Sikorski Hearing Aid Center, Inc. and the Wisconsin Alliance of Hearing Professionals Recommend a Hearing Check During May’s National Better Hearing Month

WASHBURN COUNTY — May is National Better Hearing Month and Sikorski Hearing Aid Center, Inc. and the Wisconsin Alliance of Hearing Professionals are encouraging the public to make an appointment with a hearing healthcare professional (Audiologist, Hearing Instrument Specialist) if they have not obtained a baseline hearing screening, have not had their hearing assessed in the last 2 years, or if they’ve experienced any recent changes in their hearing.

“Hearing health check-ups are not to be done when one feels they are ‘ready’ for hearing aids; rather, they are an important and necessary step in being proactive with overall health and wellness.”, states Samantha Sikorski, owner of Sikorski Hearing and member of the Wisconsin Alliance of Hearing Professionals.  

In 2010, Frank Lin, et al., at Johns Hopkins School of Medicine, discovered a correlation between hearing loss and dementia.  Since then, many other well-known medical scholars have been publishing further research linking brain health to hearing wellness.

In May 2018, a team of researchers, led by Yune Lee, of The Ohio State University, stumbled across startling research that showed young, healthy people aged 18-41, with only slight hearing impairments, were found to have activity in the right frontal cortex when listening to complex speech – something that should not occur until one is at least 50.  While still unclear what this means to people as they age, this research is critical in understanding the correlation between mild hearing loss and cognitive decline.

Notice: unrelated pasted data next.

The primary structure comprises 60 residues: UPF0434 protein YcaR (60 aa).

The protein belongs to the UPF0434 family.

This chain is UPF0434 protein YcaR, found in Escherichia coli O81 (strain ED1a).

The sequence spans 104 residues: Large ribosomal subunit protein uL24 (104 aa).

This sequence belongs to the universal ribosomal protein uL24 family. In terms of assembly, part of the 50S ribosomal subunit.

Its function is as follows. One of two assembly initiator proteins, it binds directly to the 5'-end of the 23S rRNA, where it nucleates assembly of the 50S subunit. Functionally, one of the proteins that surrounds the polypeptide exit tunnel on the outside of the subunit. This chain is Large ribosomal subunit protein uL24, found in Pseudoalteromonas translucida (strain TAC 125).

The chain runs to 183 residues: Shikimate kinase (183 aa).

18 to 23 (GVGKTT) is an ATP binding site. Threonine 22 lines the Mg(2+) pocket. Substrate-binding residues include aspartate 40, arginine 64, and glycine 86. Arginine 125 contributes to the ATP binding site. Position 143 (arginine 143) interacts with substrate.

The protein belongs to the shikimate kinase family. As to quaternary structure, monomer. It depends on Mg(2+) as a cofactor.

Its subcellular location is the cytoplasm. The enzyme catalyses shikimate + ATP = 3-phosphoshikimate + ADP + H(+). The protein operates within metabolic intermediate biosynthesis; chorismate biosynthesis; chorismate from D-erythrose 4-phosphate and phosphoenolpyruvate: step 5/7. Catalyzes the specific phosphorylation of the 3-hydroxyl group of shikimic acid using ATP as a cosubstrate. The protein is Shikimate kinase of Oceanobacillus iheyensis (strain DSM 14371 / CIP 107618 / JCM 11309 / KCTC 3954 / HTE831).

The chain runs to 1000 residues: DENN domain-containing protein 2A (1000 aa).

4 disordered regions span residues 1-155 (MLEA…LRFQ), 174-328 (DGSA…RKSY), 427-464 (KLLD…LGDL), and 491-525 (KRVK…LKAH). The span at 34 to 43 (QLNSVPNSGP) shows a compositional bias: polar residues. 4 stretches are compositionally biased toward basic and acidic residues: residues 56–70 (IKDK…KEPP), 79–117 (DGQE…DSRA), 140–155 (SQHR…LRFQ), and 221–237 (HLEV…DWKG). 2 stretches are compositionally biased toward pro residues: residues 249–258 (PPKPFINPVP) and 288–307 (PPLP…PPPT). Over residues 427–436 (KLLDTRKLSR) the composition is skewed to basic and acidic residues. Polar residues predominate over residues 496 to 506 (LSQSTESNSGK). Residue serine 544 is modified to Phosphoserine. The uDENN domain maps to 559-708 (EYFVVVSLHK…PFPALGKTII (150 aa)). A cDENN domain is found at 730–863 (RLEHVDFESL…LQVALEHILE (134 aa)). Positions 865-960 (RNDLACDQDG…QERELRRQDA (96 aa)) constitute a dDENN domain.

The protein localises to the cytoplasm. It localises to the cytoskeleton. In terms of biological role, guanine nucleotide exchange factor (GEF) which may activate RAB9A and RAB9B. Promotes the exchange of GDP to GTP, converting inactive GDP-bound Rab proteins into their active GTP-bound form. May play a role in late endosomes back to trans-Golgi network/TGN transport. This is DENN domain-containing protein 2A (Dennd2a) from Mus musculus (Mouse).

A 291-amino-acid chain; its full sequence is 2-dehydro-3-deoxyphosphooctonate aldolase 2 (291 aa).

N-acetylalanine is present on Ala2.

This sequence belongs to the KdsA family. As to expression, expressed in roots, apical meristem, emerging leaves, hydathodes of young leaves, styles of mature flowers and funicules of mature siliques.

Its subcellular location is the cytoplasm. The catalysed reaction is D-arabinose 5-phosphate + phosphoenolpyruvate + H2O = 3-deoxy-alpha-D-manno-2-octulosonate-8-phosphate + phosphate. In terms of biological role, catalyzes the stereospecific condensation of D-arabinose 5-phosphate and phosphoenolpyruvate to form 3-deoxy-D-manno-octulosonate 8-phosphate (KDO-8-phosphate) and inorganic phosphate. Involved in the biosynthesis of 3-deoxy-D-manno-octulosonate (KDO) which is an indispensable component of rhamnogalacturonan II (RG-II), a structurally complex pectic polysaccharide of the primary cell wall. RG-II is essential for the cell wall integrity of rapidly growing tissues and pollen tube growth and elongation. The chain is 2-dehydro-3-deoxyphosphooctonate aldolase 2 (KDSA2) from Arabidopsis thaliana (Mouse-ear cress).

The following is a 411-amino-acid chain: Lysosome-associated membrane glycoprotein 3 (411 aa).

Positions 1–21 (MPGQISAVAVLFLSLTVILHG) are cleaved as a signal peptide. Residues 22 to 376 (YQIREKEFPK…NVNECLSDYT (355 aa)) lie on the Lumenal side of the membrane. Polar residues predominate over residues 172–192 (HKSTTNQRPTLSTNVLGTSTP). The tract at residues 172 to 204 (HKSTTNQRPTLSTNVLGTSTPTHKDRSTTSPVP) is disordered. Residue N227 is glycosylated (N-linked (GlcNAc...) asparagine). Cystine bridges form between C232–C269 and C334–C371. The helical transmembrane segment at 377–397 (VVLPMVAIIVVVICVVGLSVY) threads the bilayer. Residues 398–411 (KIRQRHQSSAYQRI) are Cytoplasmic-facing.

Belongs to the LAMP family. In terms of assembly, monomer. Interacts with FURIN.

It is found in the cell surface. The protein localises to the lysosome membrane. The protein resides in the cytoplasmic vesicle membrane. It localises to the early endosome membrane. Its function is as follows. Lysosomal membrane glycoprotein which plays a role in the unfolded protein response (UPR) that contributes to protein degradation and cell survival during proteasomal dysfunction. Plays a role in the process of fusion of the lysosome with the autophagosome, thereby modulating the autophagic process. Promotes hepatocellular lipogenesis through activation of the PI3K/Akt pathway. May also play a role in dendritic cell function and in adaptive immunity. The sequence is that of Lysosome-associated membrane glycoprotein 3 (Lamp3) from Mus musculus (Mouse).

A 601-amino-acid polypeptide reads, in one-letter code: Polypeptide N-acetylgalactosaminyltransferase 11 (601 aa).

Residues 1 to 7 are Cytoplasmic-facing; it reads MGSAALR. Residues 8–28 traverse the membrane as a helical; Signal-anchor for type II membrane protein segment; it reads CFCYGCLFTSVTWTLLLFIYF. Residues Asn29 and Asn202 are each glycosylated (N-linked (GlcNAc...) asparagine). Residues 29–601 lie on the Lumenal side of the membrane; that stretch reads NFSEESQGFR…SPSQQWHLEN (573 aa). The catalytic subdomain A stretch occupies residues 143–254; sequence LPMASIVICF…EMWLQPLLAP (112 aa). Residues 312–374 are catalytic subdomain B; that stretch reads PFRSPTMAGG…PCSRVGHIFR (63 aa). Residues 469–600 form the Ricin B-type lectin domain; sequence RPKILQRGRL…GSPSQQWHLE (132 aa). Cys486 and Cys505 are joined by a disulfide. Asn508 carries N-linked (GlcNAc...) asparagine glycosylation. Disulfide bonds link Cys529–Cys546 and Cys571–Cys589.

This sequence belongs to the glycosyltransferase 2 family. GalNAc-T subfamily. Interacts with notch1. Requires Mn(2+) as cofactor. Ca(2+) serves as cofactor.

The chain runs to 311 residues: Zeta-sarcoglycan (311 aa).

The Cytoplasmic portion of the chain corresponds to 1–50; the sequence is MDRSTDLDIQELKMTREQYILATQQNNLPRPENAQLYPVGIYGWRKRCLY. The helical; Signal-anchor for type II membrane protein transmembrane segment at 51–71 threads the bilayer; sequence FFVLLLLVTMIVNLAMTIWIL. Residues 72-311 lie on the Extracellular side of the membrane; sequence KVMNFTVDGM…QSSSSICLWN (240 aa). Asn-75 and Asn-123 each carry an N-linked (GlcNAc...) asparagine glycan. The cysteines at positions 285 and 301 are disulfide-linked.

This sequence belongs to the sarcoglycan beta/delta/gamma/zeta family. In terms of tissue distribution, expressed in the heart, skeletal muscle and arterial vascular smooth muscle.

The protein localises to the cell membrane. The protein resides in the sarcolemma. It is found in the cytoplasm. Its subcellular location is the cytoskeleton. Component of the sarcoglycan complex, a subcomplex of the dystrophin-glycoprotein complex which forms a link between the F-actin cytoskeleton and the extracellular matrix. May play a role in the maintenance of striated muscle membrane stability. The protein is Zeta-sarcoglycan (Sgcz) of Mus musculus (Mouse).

“There is a reason we are called Hearing Healthcare Professionals,” Sikorski added.  “It’s about hearing wellness, not hearing loss.  In some cases hearing aids are a solution but it would be a gross misrepresentation to say that people with hearing loss need hearing aids.  It is important that people take hearing health just as seriously as they do other aspects of their healthcare.”

Hearing loss, in the early stage has no warning signs.  When one starts to experience the outward symptoms of hearing loss, damage to the sensitive inner ear has already occurred.  “People incorrectly assume hearing aids ‘fix’ the impairment and they don’t” warn Sikorski, “so it is critical they monitor and address it when necessary.”  

According to the National Institutes of Health NIDCD, approximately 20 percent (48 million) of American adults aged 20 to 69, have some trouble with hearing.  Growing numbers of younger Americans (including millennials and GenX’ers) are also reporting hearing problems. The NIH NIDCD also states that five in 10 young people listen to music or other audio too loudly and that four in 10 young people are around “dangerously loud noise during events like concerts and sports games.”  Hearing loss is due to many factors, including noise, genetics, disease, and illness.


Sikorski Hearing Aid Center, Inc. is a privately-owned hearing healthcare practice with locations in Spooner and Cumberland, Wisconsin.  The owner, Samantha Sikorski, serves as Secretary/Treasurer of the Wisconsin Alliance of Hearing Professionals.  She also serves as the Chair of the Managed Care and Compliance Committee for the International Hearing Society, serves as a committee member of the educational arm of the International Hearing Society – IIHIS, and co-owns a CRM company founded to help hearing healthcare professionals across the United States develop and grow their independent practices.

The organization, currently known as the Wisconsin Alliance of Hearing Professionals, was established in 1967.  It is a professional organization of, by, and for Audiologists and Hearing Instrument Specialists.  The membership consists of XXX  active professionals dedicated to providing the highest level of hearing healthcare to the communities they serve by increasing public awareness of hearing wellness, hearing impairment and assistive technology.


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